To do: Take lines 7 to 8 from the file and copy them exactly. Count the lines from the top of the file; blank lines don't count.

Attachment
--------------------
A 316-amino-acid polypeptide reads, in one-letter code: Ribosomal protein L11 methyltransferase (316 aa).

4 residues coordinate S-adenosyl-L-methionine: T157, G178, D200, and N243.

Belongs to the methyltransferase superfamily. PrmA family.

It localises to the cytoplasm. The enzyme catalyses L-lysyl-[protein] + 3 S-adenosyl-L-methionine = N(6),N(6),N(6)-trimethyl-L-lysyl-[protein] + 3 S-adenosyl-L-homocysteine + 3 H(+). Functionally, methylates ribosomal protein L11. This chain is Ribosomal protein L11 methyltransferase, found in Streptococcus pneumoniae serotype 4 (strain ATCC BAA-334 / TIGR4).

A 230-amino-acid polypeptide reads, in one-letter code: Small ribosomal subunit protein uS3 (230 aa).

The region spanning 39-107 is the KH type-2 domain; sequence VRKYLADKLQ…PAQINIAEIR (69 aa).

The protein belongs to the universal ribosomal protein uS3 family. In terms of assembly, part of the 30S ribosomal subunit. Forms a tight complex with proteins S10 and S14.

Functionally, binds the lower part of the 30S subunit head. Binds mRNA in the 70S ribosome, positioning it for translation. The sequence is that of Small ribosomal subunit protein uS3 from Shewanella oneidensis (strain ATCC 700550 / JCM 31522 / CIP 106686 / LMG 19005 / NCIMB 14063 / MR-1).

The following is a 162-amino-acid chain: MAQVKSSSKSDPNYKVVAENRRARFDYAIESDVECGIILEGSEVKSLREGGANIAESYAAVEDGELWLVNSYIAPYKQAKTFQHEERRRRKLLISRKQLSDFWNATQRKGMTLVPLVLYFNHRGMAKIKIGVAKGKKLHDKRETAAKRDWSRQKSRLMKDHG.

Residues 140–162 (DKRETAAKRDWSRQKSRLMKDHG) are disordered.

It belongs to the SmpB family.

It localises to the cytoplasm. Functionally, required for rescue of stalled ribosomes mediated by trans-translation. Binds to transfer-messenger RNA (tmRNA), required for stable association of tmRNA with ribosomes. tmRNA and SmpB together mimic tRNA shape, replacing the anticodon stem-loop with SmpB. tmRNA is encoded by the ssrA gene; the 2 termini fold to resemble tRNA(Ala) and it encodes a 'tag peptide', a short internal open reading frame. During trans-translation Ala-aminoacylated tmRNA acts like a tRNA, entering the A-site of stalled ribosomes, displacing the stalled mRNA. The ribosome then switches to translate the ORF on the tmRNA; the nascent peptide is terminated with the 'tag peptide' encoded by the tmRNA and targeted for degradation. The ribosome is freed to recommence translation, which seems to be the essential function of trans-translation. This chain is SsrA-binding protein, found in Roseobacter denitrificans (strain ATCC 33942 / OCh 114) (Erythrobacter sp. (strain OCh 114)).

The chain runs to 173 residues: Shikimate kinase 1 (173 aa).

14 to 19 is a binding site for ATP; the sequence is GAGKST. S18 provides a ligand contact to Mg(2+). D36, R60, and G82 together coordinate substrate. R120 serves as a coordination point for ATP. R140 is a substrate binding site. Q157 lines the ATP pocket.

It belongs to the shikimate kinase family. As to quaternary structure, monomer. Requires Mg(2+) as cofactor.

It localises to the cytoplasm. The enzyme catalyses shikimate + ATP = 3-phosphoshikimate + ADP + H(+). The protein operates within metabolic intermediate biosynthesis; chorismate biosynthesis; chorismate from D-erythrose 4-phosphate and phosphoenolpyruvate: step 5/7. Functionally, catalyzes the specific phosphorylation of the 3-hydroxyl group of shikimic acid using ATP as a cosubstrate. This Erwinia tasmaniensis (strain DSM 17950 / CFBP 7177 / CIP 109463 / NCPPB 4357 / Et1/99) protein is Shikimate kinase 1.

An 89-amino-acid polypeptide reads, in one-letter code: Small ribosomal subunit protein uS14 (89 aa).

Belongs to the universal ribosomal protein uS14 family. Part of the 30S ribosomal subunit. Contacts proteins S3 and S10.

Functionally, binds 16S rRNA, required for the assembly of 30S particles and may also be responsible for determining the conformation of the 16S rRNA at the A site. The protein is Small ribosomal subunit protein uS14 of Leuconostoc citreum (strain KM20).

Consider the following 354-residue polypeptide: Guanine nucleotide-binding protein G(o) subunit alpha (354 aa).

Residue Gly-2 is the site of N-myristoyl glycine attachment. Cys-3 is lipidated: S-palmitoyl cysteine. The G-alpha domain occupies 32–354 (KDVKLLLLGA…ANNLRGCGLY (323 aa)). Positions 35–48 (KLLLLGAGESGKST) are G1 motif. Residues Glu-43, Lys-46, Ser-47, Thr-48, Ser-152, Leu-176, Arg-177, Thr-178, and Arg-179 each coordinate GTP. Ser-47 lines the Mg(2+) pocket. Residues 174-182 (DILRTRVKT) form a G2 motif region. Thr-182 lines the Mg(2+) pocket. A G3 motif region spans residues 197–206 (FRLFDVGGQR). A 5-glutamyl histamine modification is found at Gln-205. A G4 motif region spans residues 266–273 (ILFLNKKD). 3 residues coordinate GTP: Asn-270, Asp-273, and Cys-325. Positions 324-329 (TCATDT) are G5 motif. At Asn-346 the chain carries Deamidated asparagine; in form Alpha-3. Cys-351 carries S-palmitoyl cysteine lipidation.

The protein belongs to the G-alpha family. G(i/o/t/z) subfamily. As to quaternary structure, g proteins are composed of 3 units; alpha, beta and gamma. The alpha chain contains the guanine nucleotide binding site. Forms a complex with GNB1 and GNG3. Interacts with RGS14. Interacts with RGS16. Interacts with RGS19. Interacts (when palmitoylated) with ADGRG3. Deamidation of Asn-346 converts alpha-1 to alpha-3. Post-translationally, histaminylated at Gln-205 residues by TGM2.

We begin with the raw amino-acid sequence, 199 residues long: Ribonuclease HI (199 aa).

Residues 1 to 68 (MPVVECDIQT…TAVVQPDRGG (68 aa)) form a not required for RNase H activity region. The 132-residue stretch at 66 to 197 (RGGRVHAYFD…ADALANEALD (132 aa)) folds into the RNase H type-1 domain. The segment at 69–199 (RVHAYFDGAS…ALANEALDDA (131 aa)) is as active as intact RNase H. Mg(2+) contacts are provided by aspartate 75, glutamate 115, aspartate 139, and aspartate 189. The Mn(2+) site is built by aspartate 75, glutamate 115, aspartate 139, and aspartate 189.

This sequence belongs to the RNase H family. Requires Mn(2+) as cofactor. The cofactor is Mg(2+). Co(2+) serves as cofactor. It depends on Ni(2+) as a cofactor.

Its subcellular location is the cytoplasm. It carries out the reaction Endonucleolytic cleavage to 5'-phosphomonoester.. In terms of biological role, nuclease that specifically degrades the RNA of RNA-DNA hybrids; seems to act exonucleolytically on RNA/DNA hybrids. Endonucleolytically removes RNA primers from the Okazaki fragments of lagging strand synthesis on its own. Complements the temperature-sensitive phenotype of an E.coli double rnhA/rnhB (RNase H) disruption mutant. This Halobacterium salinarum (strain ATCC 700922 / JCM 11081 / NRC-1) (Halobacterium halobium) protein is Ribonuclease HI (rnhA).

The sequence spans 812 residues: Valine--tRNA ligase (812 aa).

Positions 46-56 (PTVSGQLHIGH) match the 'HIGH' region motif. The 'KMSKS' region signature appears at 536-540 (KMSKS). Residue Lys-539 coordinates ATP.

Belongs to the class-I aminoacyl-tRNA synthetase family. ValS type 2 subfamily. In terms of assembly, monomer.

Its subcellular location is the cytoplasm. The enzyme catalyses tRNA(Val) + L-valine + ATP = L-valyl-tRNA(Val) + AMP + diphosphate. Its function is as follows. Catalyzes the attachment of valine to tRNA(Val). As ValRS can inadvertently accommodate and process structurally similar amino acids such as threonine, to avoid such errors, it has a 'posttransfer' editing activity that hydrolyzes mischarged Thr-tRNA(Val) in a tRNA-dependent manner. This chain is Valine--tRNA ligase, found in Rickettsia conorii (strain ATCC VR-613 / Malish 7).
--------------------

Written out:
The protein belongs to the universal ribosomal protein uS3 family. In terms of assembly, part of the 30S ribosomal subunit. Forms a tight complex with proteins S10 and S14.

Functionally, binds the lower part of the 30S subunit head. Binds mRNA in the 70S ribosome, positioning it for translation. The sequence is that of Small ribosomal subunit protein uS3 from Shewanella oneidensis (strain ATCC 700550 / JCM 31522 / CIP 106686 / LMG 19005 / NCIMB 14063 / MR-1).